For decades, Irish music has twiddled away about the glories of the Tan war, and shied away from any attacks of the Brit-inspired horrors of the contemporary Six Counties. If anyone was going to take that on, it would have to be Shane McGowan; the rest are far too cowardly to try. It was there in his earlier songs, but muted. Now he's said it outright: "Send the stupid bastards home." And--surprise, surprise!--all the ignorant have made a chorus of howls against him. So shocked are they by his impudence that they've failed to notice songs like "St John of God," which are among the most beautiful he's ever written. The more you know about the history of Irish music, the more delightful this cd becomes. For example, McGowan's used the tune of "The Man from Mullingar"--a nice, safe song about the Tan War--to write "Paddy Public Enemy Number One," a song about Dominic McGlinchey. All the green-beer-drinking blowhards from Chicago to Rathmines spewed their Guinness when they heard that one. Oh, the wonder of it! The courage, and the sheer casual brilliance of it! Ah, but the fools don't like it--and they're the majority in any town.
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Format: Audio CD
at first listen, i instantly noticed shane's singing is much more slurred and partially incomprehensible. i quickly got past it and found the album absoltely addicting. the band is gearing more and more into a country/hillbilly sound. it may sound like a turn off to some ,but the hillbilly stuff is pure fun. the album still has it's rocking paddy songs as well as the customary irish instumentals. highly recommended to anyone who likes fun music. my favorites are "paddy rolling stone" and "st. john of gods". its excellent driving music. if you like this listen to the popes "holloway boulevard".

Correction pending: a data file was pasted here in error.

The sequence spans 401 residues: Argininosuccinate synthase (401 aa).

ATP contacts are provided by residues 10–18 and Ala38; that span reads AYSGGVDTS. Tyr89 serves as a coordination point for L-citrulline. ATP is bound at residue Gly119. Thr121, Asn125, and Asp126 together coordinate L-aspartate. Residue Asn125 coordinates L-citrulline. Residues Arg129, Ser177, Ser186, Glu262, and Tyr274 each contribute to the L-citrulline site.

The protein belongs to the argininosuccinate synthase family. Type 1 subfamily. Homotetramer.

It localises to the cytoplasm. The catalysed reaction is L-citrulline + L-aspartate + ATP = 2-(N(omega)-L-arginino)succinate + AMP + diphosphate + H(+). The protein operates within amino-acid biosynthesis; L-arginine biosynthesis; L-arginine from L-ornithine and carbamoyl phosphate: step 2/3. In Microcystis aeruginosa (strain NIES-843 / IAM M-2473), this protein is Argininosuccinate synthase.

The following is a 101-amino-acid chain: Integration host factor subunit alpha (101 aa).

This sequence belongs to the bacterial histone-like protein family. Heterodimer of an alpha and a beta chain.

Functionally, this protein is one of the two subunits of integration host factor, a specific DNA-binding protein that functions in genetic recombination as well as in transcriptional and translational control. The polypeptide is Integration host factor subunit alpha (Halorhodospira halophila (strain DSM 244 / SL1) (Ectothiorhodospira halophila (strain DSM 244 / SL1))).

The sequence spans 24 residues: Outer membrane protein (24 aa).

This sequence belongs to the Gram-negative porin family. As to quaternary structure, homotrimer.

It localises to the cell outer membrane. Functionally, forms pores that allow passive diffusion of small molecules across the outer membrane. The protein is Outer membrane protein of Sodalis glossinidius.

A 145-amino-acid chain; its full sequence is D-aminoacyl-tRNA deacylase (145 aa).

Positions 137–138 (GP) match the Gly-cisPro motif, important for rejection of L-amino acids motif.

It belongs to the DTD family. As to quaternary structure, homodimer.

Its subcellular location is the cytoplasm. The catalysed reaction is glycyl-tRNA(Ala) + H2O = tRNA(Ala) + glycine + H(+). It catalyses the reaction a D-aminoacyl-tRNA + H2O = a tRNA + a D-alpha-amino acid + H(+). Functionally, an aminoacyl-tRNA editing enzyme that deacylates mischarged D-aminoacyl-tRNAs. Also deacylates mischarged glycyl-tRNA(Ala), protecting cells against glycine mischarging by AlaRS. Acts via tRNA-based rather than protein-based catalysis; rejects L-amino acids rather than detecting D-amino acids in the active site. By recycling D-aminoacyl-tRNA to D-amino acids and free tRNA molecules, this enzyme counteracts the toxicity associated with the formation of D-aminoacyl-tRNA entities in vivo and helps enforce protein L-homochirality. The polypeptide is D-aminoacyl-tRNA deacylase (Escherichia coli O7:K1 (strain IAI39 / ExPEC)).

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Format: Audio CD
The utter disregard for commercialty in lyrical content displayed in this work ensures its five-star rating. Shane should have left the Pogues much earlier! Some songs have radio "success" potential but will never get airplay. I'd rather hoard them for myself and my friends anyway. As for the production A++! I'll buy any & all repackaged recordings to get them all & I'll down as many cases of Kilkenny as necessary in the process.
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By A Customer on April 12, 2001
Format: Audio CD
Hey Canada, gosh you sure put me in my place. Thanks (I guess), for pointing out that Shaney Mac didn't write '...Matilda', touche. I don't claim to be an expert on the music, I've been a fan since the mid 80's, all I know about my man Shane is what I hear on the five Pogues discs I own and the 'Snake'. Compared to that body of work, I believe 'Crock of Gold' does not measure up. That goes for the songwriting and the singing, which is listless at best. Repeated listening hasn't changed my opinion, though that's not to say there aren't some decent songs on the album. But don't take my word for it, there are plenty of other reviews, both pro and con, that are both better written and more measured in tone than the one I wrote in July. So, while I'll admit my review lacked restraint, being written while the disappointment was still fresh, at the least I was reviewing a recording I'd actually listened too, nor did I contradict myself as you, in the way you in fact did give time and credence to what in retrospect is an emotional rant untempered by reflection, though more or less accurate for all that. Cheers yourself.
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Format: Audio CD
Half the songs on this CD were great but the other half were a different genre altogether. It seems like they are experimenting with American country music, which just isn't my style. However, if you like country music, you may really like this CD. I think 'Across the Broad Atlantic' takes the best songs on this CD (as well as some great ones from the Pogues) and is an overall better purchase.